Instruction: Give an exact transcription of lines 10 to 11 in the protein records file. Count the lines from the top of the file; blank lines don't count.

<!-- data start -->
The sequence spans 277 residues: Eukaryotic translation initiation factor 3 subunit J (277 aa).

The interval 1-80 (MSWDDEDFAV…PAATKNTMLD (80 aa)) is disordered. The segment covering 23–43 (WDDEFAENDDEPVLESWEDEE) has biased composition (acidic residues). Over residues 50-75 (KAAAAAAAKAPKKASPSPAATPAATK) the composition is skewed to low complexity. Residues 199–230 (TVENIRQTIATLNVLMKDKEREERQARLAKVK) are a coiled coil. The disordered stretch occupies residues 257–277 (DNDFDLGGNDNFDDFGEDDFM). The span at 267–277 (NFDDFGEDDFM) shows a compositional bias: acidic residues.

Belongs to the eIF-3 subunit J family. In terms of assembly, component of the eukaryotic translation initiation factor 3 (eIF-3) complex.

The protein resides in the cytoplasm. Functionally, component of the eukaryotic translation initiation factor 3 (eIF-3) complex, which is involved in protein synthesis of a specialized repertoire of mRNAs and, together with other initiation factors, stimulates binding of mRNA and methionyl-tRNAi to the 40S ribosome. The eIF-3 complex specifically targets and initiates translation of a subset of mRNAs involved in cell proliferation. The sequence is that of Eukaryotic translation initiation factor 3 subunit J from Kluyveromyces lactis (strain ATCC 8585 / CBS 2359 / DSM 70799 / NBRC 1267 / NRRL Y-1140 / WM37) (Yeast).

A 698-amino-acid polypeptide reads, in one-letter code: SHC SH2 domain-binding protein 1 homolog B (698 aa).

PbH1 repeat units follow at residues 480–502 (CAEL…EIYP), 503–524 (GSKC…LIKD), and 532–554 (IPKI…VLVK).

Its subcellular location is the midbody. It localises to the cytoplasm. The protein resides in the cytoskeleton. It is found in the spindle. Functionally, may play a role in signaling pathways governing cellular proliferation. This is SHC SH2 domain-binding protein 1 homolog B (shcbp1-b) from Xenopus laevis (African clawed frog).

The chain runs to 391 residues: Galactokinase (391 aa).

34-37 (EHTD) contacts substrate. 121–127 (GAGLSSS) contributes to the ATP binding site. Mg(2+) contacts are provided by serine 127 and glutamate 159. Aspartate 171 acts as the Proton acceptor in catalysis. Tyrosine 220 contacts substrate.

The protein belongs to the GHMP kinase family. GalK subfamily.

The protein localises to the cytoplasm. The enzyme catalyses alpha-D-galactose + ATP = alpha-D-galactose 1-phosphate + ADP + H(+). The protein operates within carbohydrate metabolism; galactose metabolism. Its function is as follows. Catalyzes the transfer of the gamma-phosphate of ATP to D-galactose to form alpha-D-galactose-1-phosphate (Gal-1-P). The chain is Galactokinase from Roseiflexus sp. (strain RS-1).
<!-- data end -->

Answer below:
The protein belongs to the GHMP kinase family. GalK subfamily.

The protein localises to the cytoplasm. The enzyme catalyses alpha-D-galactose + ATP = alpha-D-galactose 1-phosphate + ADP + H(+). The protein operates within carbohydrate metabolism; galactose metabolism. Its function is as follows. Catalyzes the transfer of the gamma-phosphate of ATP to D-galactose to form alpha-D-galactose-1-phosphate (Gal-1-P). The chain is Galactokinase from Roseiflexus sp. (strain RS-1).